Paging Dr. Freud

There’s good dreams and then there’s bad dreams and then there’s dreams that wake you up in fear. My dreams are experienced in the first person, as I suspect most peoples’ are — I am an actor within my dream; I see and experience things in the dream world as though I were living them in the waking (that is, real) world.

Sometimes I am able to exercise a small degree of conscious control over my dreams and “steer” them like Neo in The Matrix. Most of the time I cannot or at least do not do this; I go along for the ride and deal with the weird shifting realities that make up dreams.  Generally, dreaming is a pleasant or at least merely surreal experience, and almost always, dreams are evanescent, vanishing into nothingness within mere seconds of waking up.

I react poorly, though, to dreams in which there is an element of violence. They usually wake me up and I have trouble falling back asleep. It does not seem to matter whether I am the victim of the violence or not — I have a recurring dream of witnessing an act of violence that I am unable to prevent. It elicits a sense of dread and horror that lasts well after I wake up suddenly, sometimes crying out and scaring my wife. Worst of all are the dreams in which I engage in violence. Not only does the act of violence terrify me, it also leaves me riddled with feelings of remorse, self-doubt, and panic no matter how justified my own violence might have been while I was in Dream World. And since these dreams produce strong emotional responses, they are the ones which tend to remain vivid for a long time after waking up.

This happened to me last night. Now, I had a very good reason in my Dream World to engage in violence (self-defense) but I’m not going to record the details here despite a vivid recollection of them. What I’m writing about is the fact that I’m still creeped out about it eighteen hours later.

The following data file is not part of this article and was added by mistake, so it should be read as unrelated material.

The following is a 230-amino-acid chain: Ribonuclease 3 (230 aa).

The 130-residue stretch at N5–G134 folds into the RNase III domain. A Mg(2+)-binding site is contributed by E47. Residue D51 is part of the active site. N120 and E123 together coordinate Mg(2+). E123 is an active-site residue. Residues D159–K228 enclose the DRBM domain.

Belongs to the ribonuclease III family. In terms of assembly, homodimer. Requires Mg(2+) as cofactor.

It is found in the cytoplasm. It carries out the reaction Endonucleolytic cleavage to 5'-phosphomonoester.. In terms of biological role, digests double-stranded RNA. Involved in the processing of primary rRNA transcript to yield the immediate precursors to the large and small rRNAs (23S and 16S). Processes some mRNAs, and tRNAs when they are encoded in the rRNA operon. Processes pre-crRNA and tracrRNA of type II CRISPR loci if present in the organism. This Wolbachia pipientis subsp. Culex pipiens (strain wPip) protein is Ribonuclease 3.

Maybe other people have dreams of violence, too.  For someone who has experienced real, intense violence like military combat or being assaulted by a criminal, that makes a fair amount of sense.  But I have been blessed to have had a life largely free of any encounters with violence more intense than some pushing and shoving and a couple of unpleasant episodes with bullies as a young teenager. So why would I have dreams of violence at all, much less dreams in which I engage in the violence myself?

Gratefully, for me such dreams are infrequent.  I lack the psychological scars a trauma victim would have.  I’m quite confident I’m not the only person who occasionally has violent or disturbing dreams and that it’s very easy to read too much into one’s dreams.  But I wonder what they mean, what kind of junk my subconscious mind is trying to sort out.

Burt Likko

Pseudonymous Portlander. Homebrewer. Atheist. Recovering litigator. Recovering Republican. Recovering Catholic. Recovering divorcé. Recovering Former Editor-in-Chief of Ordinary Times. House Likko's Words: Scite Verum. Colite Iusticia. Vivere Con Gaudium.